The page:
Starting this month, consumers have to opt-in to allow banks to charge overdraft fees on certain financial accounts. Unfortunately, whether you choose to consent to overdraft protection or not, you may soon be facing higher account fees.
Q: My bank keeps nagging me to change my overdraft preferences on my checking account. What’s the best option?
A: Starting July 1, consumers have to opt-in to allow banks to charge overdraft fees on certain financial accounts.
Previously, banks allowed customers to take cash out of automatic teller machines (ATMs) or make purchases from their accounts that exceeded their outstanding balances. But the fees charged to do so were steep -- often as high as $39 a pop. Legislators targeted the practice of charging overdraft fees as abusive, saying many consumers had no idea they were over their balance limits when they made transactions.
The new rule, issued by the Federal Reserve under Regulation E of the Electronic Fund Transfer Act, says consumers must consent, or opt-in, to overdraft protection starting this month. The rules affect individual and household accounts, including checking, savings, money market, and other financial accounts you can access using an ATM or debit card.
Banks have until Aug. 15 to receive opt-in/opt-out designations from customers on their accounts. If you don’t inform your bank of your preferences either way, it will just assume you’ve opted out of overdraft protection.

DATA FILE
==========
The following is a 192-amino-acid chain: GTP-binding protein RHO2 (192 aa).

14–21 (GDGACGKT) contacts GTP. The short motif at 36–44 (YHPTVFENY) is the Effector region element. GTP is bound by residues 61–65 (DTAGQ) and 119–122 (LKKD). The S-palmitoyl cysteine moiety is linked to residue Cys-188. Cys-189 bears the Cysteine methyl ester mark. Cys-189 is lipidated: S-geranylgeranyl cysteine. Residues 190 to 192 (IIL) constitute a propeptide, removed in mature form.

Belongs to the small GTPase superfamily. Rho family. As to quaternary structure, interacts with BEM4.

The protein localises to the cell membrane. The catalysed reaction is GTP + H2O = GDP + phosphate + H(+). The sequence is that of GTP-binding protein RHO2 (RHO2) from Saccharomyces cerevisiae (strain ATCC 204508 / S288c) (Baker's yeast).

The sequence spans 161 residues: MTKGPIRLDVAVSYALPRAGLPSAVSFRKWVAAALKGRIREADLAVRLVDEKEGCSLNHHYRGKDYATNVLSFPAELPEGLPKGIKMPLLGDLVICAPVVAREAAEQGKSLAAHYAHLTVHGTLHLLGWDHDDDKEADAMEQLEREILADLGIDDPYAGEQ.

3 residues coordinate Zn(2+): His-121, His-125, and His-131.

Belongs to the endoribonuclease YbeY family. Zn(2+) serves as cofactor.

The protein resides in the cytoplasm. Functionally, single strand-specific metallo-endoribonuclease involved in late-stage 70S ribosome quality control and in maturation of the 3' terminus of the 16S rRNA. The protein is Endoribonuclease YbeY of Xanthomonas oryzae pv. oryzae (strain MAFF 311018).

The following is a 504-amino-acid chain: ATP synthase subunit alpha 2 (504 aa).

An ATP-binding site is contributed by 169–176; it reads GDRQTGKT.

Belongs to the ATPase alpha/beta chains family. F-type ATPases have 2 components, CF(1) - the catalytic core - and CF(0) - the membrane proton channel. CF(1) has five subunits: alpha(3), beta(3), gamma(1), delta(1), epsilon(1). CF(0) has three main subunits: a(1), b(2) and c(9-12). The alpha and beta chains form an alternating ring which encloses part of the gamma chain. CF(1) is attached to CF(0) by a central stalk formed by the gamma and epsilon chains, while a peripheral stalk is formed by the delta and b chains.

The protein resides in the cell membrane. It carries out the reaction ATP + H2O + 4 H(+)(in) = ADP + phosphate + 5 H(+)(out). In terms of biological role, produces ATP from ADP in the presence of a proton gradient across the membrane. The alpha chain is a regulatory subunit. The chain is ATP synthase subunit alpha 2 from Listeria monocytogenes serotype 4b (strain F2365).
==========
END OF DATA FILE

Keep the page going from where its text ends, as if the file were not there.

Note, however, that the new rules don’t cover business accounts. You may still be hit by charges if you rely on overdraft protection on your small business or other business account for cash-flow purposes.
Should you opt-in? If you sufficiently fund, and closely monitor, your financial accounts, there’s no reason to opt-in to overdraft protection.
But if you primarily use your account to pay bills and keep just enough on hand to make your monthly payments -- or if you share the account with a loved one and miscommunication has resulted in overdrafts in the past -- consider opting in to overdraft protection. A $39 fee is a small price to pay if you accidently underfund the account and your mortgage payment is rejected for insufficient funds. (In addition to triggering a fat late fee, a late mortgage payment would also ding your credit score.) There’s also the embarrassment factor: Are you prepared to have your card rejected because your account is $10 short?
Even if you don’t opt-in to allow overdraft charges on your checking account, you may see account fees increase anyway. Consumer advocates fear that “free checking” will die if banks aren’t able to make money off of consumers who rely on overdraft protection.
Indeed, the changes to the overdraft rule prompted many big banks to get out of the business altogether. Bank of America, the nation’s biggest bank, decided to drop its overdraft option for most customers even though it said eliminating overdraft charges would cost it roughly $600 million in revenue in 2010. (It’s estimated that financial-services companies raked in about $20 billion in overdraft fees last year.)
Before opting in -- or out -- of overdraft protection at your current bank, shop around at local and online banks and credit unions to see what perks may be available by moing your account to a competitor.